Transportation into narrative worlds: implications for entertainment media influences on tobacco use
Version of Record online: 1 NOV 2012
© 2012 The Authors, Addiction © 2012 Society for the Study of Addiction
Volume 108, Issue 3, pages 477–484, March 2013
How to Cite
Green, M. C. and Clark, J. L. (2013), Transportation into narrative worlds: implications for entertainment media influences on tobacco use. Addiction, 108: 477–484. doi: 10.1111/j.1360-0443.2012.04088.x
- Issue online: 18 FEB 2013
- Version of Record online: 1 NOV 2012
- Accepted manuscript online: 20 SEP 2012 10:53PM EST
- Manuscript Accepted: 12 SEP 2012
- Manuscript Revised: 14 JUN 2012
- Manuscript Received: 2 MAR 2012
- Entertainment media;
- transportation into narrative worlds
A growing body of research suggests that smoking portrayals in movies influence adolescent tobacco use. However, the mechanism for this influence remains unclear. The aim of this paper is to provide an overview of research on narrative transportation theory, particularly as applied to movies and smoking. We propose that this theory can provide a valuable framework for guiding research on the role of entertainment media in smoking and other addictive behaviors.
We review empirical work on transportation theory and highlight the psychological mechanisms underlying transportation effects. ‘Transportation into narrative worlds’ refers to cognitive, emotional and imagery engagement into a narrative (including movies and entertainment media). We link this work with research on the effects of movie smoking.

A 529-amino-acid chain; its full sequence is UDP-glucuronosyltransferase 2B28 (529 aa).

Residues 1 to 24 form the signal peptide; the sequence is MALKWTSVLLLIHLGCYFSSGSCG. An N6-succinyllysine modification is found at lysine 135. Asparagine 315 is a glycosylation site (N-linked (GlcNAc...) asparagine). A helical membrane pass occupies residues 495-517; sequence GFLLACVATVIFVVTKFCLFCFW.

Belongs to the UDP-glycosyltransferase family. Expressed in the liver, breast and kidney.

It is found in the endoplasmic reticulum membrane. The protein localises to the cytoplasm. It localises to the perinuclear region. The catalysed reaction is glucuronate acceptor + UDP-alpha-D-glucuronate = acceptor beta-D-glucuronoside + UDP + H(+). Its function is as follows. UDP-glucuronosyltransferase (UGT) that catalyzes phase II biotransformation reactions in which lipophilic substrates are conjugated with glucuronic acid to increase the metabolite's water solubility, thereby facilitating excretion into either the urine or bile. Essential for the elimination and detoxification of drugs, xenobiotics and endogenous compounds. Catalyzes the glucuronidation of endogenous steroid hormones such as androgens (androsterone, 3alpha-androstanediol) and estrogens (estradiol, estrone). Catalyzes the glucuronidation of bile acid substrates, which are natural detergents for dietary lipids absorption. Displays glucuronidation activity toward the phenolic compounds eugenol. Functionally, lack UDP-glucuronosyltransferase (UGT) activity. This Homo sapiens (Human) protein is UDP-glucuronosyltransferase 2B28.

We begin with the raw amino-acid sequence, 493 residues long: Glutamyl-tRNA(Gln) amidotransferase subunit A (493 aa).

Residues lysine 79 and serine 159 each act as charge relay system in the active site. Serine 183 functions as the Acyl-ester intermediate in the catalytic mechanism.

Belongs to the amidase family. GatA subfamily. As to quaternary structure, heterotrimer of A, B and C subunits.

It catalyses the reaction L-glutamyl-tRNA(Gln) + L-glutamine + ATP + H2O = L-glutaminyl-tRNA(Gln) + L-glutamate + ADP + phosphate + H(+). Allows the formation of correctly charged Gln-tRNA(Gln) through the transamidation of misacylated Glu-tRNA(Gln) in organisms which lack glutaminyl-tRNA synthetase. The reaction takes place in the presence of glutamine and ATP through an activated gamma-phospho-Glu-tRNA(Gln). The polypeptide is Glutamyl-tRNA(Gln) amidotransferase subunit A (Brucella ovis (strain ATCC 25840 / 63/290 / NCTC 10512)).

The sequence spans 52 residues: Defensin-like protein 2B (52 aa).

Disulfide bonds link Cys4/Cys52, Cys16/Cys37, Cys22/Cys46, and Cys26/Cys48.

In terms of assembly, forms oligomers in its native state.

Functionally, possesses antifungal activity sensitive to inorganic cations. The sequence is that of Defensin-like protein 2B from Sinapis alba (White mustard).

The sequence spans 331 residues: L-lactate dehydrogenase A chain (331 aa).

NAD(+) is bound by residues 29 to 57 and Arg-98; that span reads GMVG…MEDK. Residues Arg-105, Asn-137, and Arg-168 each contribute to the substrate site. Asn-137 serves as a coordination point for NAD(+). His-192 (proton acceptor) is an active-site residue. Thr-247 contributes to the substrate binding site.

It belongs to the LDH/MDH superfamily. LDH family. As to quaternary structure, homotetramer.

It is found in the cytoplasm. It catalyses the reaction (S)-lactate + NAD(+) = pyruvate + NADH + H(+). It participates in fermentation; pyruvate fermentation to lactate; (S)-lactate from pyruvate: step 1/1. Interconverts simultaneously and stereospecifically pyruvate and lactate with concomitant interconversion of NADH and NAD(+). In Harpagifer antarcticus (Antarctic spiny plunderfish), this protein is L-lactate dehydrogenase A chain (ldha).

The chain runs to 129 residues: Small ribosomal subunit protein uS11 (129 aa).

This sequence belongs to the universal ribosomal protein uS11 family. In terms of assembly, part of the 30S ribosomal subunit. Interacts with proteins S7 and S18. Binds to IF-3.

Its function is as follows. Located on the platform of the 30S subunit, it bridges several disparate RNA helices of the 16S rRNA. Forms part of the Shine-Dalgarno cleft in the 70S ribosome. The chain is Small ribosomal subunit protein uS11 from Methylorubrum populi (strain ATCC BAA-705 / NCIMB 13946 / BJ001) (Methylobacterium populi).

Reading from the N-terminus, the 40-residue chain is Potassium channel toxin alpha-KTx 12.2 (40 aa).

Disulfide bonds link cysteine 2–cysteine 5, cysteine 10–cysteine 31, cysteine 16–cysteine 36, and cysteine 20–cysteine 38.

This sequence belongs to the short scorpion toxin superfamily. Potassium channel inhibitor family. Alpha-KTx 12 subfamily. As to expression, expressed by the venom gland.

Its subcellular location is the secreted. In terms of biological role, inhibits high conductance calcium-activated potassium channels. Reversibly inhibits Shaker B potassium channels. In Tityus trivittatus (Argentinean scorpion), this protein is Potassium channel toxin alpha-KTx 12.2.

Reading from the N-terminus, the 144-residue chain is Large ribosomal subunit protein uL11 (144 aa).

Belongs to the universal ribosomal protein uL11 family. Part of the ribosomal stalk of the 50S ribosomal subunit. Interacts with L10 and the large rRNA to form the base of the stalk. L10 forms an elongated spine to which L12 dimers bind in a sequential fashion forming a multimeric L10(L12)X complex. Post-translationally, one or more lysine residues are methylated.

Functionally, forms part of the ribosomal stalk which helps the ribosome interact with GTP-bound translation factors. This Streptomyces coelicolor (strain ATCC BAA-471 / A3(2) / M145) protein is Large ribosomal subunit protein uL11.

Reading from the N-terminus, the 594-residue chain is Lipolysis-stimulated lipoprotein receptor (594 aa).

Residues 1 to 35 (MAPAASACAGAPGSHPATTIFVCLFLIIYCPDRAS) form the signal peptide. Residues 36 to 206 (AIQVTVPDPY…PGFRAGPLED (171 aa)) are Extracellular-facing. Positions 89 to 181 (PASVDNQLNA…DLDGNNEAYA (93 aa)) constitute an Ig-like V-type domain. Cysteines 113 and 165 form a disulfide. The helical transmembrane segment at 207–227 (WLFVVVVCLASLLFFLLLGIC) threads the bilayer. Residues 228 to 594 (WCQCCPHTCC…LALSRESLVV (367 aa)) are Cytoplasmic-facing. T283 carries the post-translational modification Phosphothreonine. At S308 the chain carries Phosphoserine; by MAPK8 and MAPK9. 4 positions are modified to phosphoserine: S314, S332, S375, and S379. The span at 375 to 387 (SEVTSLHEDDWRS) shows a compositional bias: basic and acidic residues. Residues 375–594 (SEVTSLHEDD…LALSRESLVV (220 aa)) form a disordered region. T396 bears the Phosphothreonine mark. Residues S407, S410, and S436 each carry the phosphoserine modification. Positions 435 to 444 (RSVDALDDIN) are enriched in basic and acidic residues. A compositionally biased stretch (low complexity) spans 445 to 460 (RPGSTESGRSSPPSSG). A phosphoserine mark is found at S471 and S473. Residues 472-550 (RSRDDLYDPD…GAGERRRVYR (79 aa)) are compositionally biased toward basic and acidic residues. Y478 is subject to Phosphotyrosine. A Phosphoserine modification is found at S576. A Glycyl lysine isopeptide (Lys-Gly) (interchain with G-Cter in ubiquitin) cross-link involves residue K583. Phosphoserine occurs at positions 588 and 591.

Research suggests that individuals who are more highly transported into narratives show greater attitude, belief and behavior change. Transportation effects work through reducing counterarguing, creating connections (identification and liking) with characters and increasing perceptions of realism and emotional involvement. We propose several future directions and research challenges for applying a transportation framework to the issue of entertainment media effects on smoking and tobacco disparities. Understanding factors contributing to transportation may provide a more nuanced view of who will be affected by movie smoking, and understanding the psychological processes underlying narrative persuasion may guide intervention efforts.
Narrative transportation theory suggests that individuals' cognitive, emotional and imagery immersion in a narrative is a key mechanism of attitude, belief and behavior change. This theory provides a potentially generative and psychologically grounded framework for increasing knowledge about the boundary conditions and processes underlying the effects of entertainment media on tobacco use.